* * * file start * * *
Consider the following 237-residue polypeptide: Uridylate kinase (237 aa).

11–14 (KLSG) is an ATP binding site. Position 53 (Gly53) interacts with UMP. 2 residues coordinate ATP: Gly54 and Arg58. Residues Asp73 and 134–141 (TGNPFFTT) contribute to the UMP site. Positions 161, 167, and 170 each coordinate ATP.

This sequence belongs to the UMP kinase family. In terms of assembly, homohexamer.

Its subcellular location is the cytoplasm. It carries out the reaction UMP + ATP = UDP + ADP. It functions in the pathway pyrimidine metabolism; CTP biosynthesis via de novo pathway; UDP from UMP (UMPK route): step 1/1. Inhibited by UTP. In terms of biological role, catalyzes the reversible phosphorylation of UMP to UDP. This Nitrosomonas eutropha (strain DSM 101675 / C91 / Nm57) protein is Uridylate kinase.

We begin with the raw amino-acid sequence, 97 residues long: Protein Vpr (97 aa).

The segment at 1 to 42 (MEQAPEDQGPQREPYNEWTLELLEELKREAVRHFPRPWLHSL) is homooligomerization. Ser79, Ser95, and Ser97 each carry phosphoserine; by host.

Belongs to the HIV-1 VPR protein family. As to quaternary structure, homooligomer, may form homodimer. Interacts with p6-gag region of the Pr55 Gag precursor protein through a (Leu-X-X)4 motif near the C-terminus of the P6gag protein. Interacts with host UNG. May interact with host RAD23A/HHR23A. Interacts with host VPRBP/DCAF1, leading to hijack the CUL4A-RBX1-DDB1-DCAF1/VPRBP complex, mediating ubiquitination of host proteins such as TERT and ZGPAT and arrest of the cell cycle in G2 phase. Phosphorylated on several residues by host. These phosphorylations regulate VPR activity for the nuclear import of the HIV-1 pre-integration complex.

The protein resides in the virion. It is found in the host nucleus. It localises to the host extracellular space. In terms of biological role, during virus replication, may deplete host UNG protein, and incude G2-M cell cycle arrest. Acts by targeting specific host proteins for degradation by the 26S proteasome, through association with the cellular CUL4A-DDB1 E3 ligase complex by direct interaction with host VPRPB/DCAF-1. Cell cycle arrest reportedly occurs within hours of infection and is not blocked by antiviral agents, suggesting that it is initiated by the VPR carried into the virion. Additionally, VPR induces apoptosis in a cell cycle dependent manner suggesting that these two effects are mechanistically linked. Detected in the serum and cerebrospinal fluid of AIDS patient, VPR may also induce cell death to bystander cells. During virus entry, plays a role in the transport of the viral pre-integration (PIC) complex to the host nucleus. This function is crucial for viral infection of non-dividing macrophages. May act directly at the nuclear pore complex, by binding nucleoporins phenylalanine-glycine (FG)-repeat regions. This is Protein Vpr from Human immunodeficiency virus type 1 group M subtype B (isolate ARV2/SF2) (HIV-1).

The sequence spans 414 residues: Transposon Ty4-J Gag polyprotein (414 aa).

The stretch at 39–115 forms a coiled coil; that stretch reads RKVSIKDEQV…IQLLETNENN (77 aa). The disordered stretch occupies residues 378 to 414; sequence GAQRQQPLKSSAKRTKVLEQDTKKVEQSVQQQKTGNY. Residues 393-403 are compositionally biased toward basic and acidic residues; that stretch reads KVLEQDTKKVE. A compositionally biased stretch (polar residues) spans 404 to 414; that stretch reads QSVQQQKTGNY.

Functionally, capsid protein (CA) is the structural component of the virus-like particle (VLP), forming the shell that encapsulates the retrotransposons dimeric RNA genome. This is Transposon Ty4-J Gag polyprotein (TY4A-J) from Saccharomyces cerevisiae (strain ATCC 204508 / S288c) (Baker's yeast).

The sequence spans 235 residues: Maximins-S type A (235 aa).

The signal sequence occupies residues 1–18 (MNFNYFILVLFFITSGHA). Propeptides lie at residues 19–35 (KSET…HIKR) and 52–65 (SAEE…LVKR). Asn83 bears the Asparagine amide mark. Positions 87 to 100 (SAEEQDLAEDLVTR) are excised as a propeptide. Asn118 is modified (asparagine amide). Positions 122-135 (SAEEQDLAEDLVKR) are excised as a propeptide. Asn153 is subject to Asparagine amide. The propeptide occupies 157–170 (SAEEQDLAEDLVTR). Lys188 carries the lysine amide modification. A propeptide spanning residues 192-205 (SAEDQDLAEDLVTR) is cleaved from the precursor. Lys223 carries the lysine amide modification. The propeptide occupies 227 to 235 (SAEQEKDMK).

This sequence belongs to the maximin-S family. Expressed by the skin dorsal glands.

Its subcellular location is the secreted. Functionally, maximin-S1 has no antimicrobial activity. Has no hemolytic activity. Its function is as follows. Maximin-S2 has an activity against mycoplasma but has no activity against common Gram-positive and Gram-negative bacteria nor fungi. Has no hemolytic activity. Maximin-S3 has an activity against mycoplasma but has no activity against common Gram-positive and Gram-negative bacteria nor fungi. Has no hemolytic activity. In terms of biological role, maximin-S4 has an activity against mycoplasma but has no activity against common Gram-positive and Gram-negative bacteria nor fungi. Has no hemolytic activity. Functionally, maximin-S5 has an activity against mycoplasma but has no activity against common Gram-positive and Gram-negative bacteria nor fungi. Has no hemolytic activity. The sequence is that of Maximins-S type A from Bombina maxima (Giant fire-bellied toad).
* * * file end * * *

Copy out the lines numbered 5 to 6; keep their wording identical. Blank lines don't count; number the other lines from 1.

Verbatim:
We begin with the raw amino-acid sequence, 97 residues long: Protein Vpr (97 aa).

The segment at 1 to 42 (MEQAPEDQGPQREPYNEWTLELLEELKREAVRHFPRPWLHSL) is homooligomerization. Ser79, Ser95, and Ser97 each carry phosphoserine; by host.